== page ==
As a small business owner, I’ve always struggled with price sensitivity. When is the porridge too hot or too cold? Can the porridge be just right?


I’ve come to the realization that price sensitivity is a matter of mind psychology. Here are some lessons I learned from the merchant’s mind:


  1. Even the most aggressive, penny-pinching negotiator will succumb to your price point if you make him see the value in the service. Our own human psychology induces us to submit to desire. What is desire? Desire is a yearning for something to happen or a craving for something we want to obtain. Make the service become an object of his desire and price will not be an issue.


  1. Be wary of price increases as this might make you appear too greedy or too ambitious in your wealthy desires. Take the example of Netflix who initially offered customers low subscription costs for streaming videos. When Netflix bumped up their prices, many current subscribers were fumed by the increase and canceled the service as a means of protest. Consider this: if you are increasing prices, are you also increasing value? You must justify price increases if you want happy customers. Offer added bonuses if you increase the price to a service.


  1. I won’t be too hasty in dismissing the possibility of a price increase. Sometimes price increases are a result of market changes. Take for example gasoline prices, such price increase occurred nationwide and not just in one gas station. In this case, customers understand the price increase if competitors are also increasing their prices. The trick is to differentiate yourself from the competition. You might offer slightly higher prices than company X, but the experience or level of service far exceeds that of your competitor. There is value!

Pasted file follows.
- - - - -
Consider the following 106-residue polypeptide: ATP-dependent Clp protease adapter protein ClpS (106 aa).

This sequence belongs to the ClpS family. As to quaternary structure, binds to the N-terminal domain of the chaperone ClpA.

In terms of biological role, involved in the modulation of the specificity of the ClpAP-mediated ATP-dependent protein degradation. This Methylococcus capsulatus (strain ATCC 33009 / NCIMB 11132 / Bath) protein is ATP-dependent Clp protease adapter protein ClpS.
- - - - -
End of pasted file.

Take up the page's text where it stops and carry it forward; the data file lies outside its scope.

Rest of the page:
1. As a marketing service agency, I often hear people say that you should charge customers more money if they seem to be a lucrative business. This is ludicrous! Don’t assume because a customer is a doctor, lawyer, or Wall Street broker that he will have more money to spend. Sure. This would be nice if we make an extra buck on the rich guy, but this can lead distrust between you and the customer. How would you feel if Macy’s overcharged you simply because you make 50K more than the guy behind you? Increase the price only if the scope of work increases — that’s it!